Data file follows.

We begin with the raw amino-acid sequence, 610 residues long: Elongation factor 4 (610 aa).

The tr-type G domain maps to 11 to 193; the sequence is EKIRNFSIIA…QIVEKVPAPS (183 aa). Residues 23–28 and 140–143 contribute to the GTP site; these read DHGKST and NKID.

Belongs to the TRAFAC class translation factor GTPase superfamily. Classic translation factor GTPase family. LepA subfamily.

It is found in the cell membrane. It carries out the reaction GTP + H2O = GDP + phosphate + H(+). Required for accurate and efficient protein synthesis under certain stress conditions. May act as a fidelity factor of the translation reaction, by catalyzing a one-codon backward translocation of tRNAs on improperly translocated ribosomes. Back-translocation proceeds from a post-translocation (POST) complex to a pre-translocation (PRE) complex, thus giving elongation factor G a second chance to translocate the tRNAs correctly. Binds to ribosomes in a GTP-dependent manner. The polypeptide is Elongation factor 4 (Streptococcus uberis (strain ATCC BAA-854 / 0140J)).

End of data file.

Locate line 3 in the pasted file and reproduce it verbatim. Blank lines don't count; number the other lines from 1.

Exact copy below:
Belongs to the TRAFAC class translation factor GTPase superfamily. Classic translation factor GTPase family. LepA subfamily.